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CFE Nutrition News: Spring Active Season

“If it doesn’t challenge you, it won’t change you.”- Fred DeVito

Hello CrossFit Athletes!

Welcome to the Second Issue of Nutrition News!

Coaches Jayme and Amy are excited to bring you monthly information on all things health, nutrition, fitness, and occasionally wellness related. We will address topics that get our juices flowing and hopefully provide you with some helpful hints and nourishing ideas to help and support you on your journey.

“Every accomplishment begins with the decision to try.” — Gail Dever

Spring Active Season!

Spring is REALLY here, despite the stubborn fits and starts of ice and sleet giving way to spring rains and longer time with the sun feeding our earth and our bodies. Along with restful periods, creating a nutrition plan for the increase in activity and training and racing is a complex process that needs to consider the time of the effort, elevation gain, physiological effort, weather conditions, but also individual preferences and nutrition needs.

Activity Increase:

As your activity level increases your metabolism will, too! That means that the fuel your body needs will change to keep up with the increased need. For example, if you’ve added a day of working out to your routine, make sure you add a complex carbohydrate and/or lean protein to your meal plan. Types of nutrient dense carbohydrates are oatmeal, whole grain or seed bread, quinoa, brown rice, skin-on potatoes. Here’s an example of a healthy, sustainable 4-week Spring meal plan:

Habit Building:

Building healthy habits by choosing one change each week and doing something to instill it each day will help make this s sustainable process. Choose from one of the following: eating high quality carbohydrates, adding a half cup of vegetables to every meal and snack, swapping fast food for nuts or dried fruit, eat out less.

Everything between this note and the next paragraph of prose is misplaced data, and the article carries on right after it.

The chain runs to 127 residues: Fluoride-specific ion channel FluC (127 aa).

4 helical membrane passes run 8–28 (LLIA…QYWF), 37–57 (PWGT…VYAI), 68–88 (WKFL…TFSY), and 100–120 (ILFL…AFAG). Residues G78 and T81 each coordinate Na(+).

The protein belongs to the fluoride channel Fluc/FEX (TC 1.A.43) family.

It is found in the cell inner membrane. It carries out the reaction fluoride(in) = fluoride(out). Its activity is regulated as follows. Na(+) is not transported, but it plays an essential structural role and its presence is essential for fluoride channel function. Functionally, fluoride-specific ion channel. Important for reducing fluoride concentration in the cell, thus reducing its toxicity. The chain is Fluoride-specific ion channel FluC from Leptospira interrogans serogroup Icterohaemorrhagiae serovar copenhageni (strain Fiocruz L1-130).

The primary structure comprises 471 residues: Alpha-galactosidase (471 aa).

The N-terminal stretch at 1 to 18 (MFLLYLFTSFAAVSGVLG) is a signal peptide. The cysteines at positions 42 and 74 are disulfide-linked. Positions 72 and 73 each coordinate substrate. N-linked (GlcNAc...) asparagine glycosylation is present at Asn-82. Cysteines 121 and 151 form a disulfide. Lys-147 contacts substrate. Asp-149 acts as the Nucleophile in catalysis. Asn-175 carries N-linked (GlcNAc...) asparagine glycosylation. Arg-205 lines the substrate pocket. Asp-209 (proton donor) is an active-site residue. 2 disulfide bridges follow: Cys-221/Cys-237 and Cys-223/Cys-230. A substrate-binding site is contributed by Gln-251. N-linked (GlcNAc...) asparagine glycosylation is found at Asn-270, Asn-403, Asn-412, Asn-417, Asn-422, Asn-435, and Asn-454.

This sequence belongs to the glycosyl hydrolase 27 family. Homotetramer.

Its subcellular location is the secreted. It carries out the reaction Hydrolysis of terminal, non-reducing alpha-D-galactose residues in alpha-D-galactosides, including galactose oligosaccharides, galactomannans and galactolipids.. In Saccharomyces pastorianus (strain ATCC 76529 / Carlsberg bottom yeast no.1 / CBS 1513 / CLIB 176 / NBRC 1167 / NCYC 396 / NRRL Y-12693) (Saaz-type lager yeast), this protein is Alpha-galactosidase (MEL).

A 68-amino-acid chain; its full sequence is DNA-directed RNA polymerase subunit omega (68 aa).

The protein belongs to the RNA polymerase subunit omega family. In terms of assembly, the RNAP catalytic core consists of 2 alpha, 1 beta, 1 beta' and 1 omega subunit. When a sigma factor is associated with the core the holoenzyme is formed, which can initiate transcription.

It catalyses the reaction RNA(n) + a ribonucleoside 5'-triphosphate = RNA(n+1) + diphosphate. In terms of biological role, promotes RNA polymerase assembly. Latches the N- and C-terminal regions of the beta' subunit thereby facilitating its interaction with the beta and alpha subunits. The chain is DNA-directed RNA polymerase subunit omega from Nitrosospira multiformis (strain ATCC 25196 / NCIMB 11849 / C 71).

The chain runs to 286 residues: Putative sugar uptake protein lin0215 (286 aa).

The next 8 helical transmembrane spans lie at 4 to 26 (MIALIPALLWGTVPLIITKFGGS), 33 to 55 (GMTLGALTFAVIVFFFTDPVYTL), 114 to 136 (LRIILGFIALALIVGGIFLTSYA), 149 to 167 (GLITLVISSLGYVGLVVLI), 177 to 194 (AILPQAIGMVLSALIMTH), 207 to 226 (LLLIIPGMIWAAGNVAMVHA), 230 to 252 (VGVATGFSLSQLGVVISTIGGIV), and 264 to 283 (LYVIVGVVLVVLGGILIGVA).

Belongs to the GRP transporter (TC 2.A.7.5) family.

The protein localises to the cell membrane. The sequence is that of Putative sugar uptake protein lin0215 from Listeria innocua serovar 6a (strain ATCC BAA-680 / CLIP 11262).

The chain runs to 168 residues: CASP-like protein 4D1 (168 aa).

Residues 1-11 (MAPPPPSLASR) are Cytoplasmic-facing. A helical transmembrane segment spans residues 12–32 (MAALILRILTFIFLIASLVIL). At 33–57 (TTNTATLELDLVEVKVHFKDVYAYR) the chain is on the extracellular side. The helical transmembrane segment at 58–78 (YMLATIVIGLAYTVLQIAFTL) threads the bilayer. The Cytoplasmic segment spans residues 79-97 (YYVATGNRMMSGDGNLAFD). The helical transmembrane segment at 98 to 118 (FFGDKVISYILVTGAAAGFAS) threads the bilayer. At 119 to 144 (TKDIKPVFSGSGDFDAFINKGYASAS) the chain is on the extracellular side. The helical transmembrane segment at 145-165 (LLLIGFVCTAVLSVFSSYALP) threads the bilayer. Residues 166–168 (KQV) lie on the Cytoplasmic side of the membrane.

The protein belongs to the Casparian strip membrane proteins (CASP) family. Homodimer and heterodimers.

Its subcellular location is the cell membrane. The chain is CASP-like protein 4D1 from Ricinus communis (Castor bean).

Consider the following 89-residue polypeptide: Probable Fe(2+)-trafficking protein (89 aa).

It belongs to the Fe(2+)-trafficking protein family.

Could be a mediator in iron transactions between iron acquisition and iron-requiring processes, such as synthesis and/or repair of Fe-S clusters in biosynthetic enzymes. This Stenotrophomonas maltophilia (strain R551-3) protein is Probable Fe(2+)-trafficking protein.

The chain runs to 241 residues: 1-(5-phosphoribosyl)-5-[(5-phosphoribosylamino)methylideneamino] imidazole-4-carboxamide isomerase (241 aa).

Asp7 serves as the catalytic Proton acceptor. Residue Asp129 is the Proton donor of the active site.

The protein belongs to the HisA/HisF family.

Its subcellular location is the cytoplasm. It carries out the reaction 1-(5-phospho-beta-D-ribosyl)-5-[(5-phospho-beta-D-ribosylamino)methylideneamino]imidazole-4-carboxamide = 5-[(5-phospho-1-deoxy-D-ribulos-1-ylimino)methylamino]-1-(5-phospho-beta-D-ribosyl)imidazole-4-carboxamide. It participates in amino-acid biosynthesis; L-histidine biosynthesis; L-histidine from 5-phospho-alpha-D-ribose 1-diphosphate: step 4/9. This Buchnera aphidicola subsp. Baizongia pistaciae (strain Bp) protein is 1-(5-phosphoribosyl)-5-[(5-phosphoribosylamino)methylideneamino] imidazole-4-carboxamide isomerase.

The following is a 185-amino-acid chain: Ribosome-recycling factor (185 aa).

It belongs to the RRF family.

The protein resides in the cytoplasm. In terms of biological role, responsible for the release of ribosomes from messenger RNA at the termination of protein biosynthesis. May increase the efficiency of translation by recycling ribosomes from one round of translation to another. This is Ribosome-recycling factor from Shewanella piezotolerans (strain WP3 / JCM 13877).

Pre-Run Fueling:

Fueling before a long run or a long training session is important to feel good, sustain your energy, and perform well! Aim for eating 2-3 hours before the session and choose a meal that is easy to digest, low in fiber, 200-500 calories with 15-20 gms of protein. An example is a bowl of white rice, banana, 2 Tbs nut butter, 1C plant or animal milk with a tsp of sugar-free protein powder.

Long Run Fueling:

For those of you are in it for the long haul you may need sustainable energy to keep those cells churning for the distance! The American College of Sports Medicine recommends consuming 30-60 grams of carbohydrate (about 240 calories) per hour during activity lasting longer than an hour. Quick sources of energy during a long run (>120 min): carbohydrate/protein bars or gels, bananas, trail mix. For the science geeks like me, here is a paper with detailed info about fueling for long runs:

As we Spring into action and feel more positive about our minds and bodies we can fuel well and thoughtfully with just a few changes in our routine. Consider asking a buddy to join your journey and get ready to watch each other succeed. Happy Spring everyone!

Written by Amy K. Whitson, MD, FACS

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